Saint Death by Marcus Sedgwick

cover96034-mediumIn one of the poorest neighbourhoods in Mexico, just twenty metres beyond the border with America, lives Faustino. A desperate orphan who’s just made a big mistake. He’s dipped into a pile of dollars he was supposed to be hiding for a gang he wanted to escape from. Now he and his friend, Arturo, have only 36 hours to replace the missing money, or they’re as good as dead.

He’s praying to Saint Death – the beautiful and terrifying goddess who demands absolute loyalty and promises little but a chance in return.

This is children’s literature unlike any I’ve ever read (embarrassingly I’ve no real excuse for reading as many kids / young adult books as I do!) It is aimed at older children, a mature eleven or twelve year old could read it but generally over 13’s. However this is 100% suitable for adults.

It is brash and brutal. And brilliant. There’s nothing I can fault about it at all, the storyline is terrific, the characters utterly believable and their dilemmas beautifully poignant, and the writing is clear and expressive.

What I love about reading books for young adults and children is their honesty. Children have a thirst for the truth, they don’t seem to want to deny the horrors and mistakes in the world the same way that adults do, maybe because they don’t bear the burden of blame for any of it. This is one of those books, a truth-telling book. It peels back the stereotypes of fiesta Mexico – Mariachi bands, Cinque de Mayo,Burritos, Pinantas and the Mexican Wave, and shows the pitiable lives of those living in poverty. But more than that, it shows their humanity.

It isn’t a long book, perfect packing wise for a holiday read. Forget the scandi noir this summer holiday and take this.

5 Bites

NB I received a free copy of this book through NetGalley in return for an honest review. The BookEaters always write honest reviews

GemBookEater
I was reading before I started school and I have no plans to stop now! I usually have at least two books on the go at once, one non-fiction and one fiction. I like reading books based in reality that flick open the doors to the mysteries of the heart or of the spirit.

The Watchmaker of Filigree Street by Natasha Pulley

the-watchmaker-of-filigree-street
Click here to order from Waterstones

Thaniel Steepleton is getting by rather than living. His job as a telegraphist at the Home Office earns him just enough to support his widowed sister but not enough for him to afford to pursue his love of music. Then one day he returns to his tiny flat to find a gold pocketwatch on his pillow. It isnt a birthday present from his sister but unfortunately he has no time to investigate further as a credible bomb threat has just come through.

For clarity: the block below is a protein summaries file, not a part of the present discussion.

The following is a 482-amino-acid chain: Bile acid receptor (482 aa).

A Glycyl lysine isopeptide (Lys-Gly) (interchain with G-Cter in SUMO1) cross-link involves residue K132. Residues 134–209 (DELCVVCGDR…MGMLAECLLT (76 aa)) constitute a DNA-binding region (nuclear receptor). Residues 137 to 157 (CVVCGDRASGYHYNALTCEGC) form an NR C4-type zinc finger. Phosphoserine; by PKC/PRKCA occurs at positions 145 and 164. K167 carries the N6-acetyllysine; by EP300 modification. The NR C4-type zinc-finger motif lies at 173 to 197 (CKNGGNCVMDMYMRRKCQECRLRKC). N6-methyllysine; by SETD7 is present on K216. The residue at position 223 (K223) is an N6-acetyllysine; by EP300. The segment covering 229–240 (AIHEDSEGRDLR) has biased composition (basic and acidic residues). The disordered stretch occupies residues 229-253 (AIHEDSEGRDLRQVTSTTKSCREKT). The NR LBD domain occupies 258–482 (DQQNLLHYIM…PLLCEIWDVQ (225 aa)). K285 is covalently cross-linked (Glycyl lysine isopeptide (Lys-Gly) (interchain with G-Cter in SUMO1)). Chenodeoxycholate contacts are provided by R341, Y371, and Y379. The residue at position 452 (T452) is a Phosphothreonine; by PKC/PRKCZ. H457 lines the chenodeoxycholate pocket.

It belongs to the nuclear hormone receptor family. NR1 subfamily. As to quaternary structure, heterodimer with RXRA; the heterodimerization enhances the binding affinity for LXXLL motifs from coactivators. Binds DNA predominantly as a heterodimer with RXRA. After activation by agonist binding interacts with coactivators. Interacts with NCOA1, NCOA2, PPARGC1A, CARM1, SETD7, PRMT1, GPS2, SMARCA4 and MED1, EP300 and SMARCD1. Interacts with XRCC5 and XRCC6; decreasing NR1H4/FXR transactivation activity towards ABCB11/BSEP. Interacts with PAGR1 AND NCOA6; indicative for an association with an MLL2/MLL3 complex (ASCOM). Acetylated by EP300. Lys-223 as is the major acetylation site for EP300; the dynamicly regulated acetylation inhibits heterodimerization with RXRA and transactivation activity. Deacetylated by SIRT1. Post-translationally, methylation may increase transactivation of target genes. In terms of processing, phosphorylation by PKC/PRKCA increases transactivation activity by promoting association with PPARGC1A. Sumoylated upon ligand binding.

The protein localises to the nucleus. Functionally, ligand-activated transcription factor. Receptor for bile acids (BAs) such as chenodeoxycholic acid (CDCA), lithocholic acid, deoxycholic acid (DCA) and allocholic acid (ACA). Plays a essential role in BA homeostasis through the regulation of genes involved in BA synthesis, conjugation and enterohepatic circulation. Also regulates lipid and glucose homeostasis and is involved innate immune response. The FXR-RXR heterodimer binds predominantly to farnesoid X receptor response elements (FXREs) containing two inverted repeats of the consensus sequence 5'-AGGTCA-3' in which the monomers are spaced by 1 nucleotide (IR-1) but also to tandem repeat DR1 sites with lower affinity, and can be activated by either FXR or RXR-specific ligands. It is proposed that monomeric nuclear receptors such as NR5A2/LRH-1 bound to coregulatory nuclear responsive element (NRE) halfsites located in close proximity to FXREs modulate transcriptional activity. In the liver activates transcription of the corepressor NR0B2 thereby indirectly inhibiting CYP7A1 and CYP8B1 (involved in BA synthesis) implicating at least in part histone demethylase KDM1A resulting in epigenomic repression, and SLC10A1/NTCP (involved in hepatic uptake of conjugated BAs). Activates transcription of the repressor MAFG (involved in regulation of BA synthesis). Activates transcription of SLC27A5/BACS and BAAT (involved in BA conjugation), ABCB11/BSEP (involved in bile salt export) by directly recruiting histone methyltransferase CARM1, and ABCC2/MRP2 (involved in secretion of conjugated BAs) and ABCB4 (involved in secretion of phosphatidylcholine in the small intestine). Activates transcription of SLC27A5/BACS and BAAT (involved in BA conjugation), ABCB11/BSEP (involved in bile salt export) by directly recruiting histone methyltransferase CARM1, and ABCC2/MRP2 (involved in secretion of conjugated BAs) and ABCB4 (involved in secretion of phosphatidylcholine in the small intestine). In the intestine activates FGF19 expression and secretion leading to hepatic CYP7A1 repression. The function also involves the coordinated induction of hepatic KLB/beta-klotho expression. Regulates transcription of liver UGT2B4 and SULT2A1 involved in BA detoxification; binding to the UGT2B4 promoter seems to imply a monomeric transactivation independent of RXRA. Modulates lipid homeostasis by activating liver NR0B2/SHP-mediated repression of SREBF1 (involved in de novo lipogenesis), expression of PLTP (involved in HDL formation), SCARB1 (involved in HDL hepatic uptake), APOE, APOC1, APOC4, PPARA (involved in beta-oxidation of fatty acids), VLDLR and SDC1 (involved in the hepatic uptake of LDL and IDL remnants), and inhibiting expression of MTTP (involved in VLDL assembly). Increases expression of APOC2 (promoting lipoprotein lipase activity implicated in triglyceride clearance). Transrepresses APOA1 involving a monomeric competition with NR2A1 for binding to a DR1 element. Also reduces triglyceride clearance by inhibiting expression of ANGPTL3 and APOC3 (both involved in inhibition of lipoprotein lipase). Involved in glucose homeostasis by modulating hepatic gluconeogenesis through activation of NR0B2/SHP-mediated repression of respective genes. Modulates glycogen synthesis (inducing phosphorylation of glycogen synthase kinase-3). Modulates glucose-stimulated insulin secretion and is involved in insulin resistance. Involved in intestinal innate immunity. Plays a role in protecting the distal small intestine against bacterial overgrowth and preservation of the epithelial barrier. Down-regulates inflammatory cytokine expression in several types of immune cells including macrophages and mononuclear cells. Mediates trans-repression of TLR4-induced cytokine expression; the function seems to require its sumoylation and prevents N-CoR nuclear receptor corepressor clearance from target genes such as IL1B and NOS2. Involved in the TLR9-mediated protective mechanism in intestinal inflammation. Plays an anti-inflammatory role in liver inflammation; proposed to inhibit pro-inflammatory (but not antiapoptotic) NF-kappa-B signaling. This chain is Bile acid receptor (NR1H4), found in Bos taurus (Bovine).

When the watch saves Thaniel’s life in the threatened blast, he starts to investigate where it came from. His search leads him to its maker, Keita Mori – a gentle Japanese man whose seductive world of clockwork and music entrances him. Meanwhile, Grace Carrow will soon be making her entrance into his life but meanwhile she is sneaking into an Oxford library dressed as a man. A theoretical physicist, she is desperate to prove the existence of the luminiferous ether before her mother can force her to marry.

This blend of historical fiction and fantasy creates an enchanting steampunk-esque thriller. A character that can remember the future, one that can see sounds, the aforemantioned theoretical physicist, plus detectives from Scotland Yard, Japanese ambassadors, Irish nationalists and cameo appearances from Gilbert and Sullivan show what a talented writer Natasha Pulley is. Each character is utterly believable even if they barely grace the page.

The plot is intriguing but the author also adds in magical details like a clockwork Octopus with a penchant for stealing socks so there is never a dull moment. But these details are never just gratuitous. I can’t say any more than that or I’ll be guilty of spoilers!

One of the things that really sets this book aside though is the attention to sentence structure. That might sound like a very dry thing to say but when a book contains so many teeny tiny nibbles of pure bliss then the dish as a whole is definitely going to be tasty!

If you want some well-crafted escapism pick this up!

4 Bites

GemBookEater
I was reading before I started school and I have no plans to stop now! I usually have at least two books on the go at once, one non-fiction and one fiction. I like reading books based in reality that flick open the doors to the mysteries of the heart or of the spirit.